Notices
Results 1 to 27 of 27

Thread: uni is so much harder than school!!

  1. #1 uni is so much harder than school!! 
    Forum Sophomore somfooleishfool's Avatar
    Join Date
    May 2011
    Location
    New Zealand
    Posts
    196
    So Iv just started my second week at uni and its proving to be a real challenge. Not so much the difficulty of content, that couldn't be simpler, but the style of learning is ridiculous. I don't understand how people are to learn in this environment, much less people like me with learning disabilities.

    I take in next to nothing in lectures, its like the teacher is talking at a brick wall until I get the fundamentals of what the teacher is talking about. So the only thing I learn in lectures is what it is I should learn. So I go away and study at home or at uni but if you get stuck you cant do anything about it, you cant ask the teacher questions during the lecture because that holds up the entire class. you cant ask the teacher questions after a lecture because there is always a line of students ready to ask the teacher something and already there is students piling into the room for the next lecture.

    Asking class members is only so effective as you can never be sure they know what they're talking about. So realistically the only reliable source of learning you have at uni is taking home notes on what content you need to learn, and search it up on the internet.

    I have to have written a summary of an article by friday for an assignment and I havn't a clue how to write one. I had an attempt at summarising a different article than the assignment one and handed it to the teacher but apparently I didn't follow the steps properly even though I thought I had, so I walk away with no more of an idea on how to do it than I arrived.

    I wish I paid more attention in school. SO much better learning environment.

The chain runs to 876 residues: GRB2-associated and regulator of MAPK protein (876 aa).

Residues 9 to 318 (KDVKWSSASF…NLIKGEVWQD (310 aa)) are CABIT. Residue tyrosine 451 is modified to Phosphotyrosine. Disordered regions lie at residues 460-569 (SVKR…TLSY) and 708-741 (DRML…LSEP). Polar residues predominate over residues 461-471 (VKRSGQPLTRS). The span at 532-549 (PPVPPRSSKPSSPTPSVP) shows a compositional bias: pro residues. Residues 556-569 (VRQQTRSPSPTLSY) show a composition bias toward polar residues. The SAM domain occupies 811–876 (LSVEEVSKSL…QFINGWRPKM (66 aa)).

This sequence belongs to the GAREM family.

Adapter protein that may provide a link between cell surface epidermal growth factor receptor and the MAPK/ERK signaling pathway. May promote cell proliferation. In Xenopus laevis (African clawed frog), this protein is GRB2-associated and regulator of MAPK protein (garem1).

how did you guys get through uni? do you find the teachers and disrupt there day to day work to ask a question? do you trust your peers are doing it right and run the risk of learning incorrect information? or do you teach yourself on the internet? even that runs the risk of being wrong for what the teacher is asking for.

    It also annoys me seeing how easy it is for people without learning dysabilities, much of the things I get stuck on seem to be common sence to them and alot of the time they don't even bother studying things because they learnt it in the lecture whereas I went home and spent my night or my weekend trying to figure it out.

    Im not severely disabilitied relative to many others (as far as I can see), but not only is this unfair on those with issues like mine, it's just plain unfair. Why should I be deny'd my dream of being a research scientist because of a cruddy learning environment.

    Rant over, back to study.


    Reply With Quote  
     

  2.  
     

  3. #2  
    Universal Mind John Galt's Avatar
    Join Date
    Jul 2005
    Posts
    14,168
    In school it is the responsibility of the teachers to teach.
    In university it is the responsibility of the students to learn.

    The difference is based upon the anticipated maturity of the university student.


    In your references to where you could check on the validity of what you were being taught you made no mention of textbooks. Why was that? You made no mention of research papers. Why was that? Those are two vital sources you should be making maximum use of. At first the textbooks should dominate, but the role of research papers in your learning should steadily increase.

    Are you taking detailed notes? Are you writing things in your own words, not those of the lecturer - that's far the better way. Ask your classmates what they understood about a point, but don't assume it is a correct understanding. However, it gives you some additional chance to think about the topic. Then read your notes. Expand or correct them. Dip into the textbook. Read a research paper related to the topic.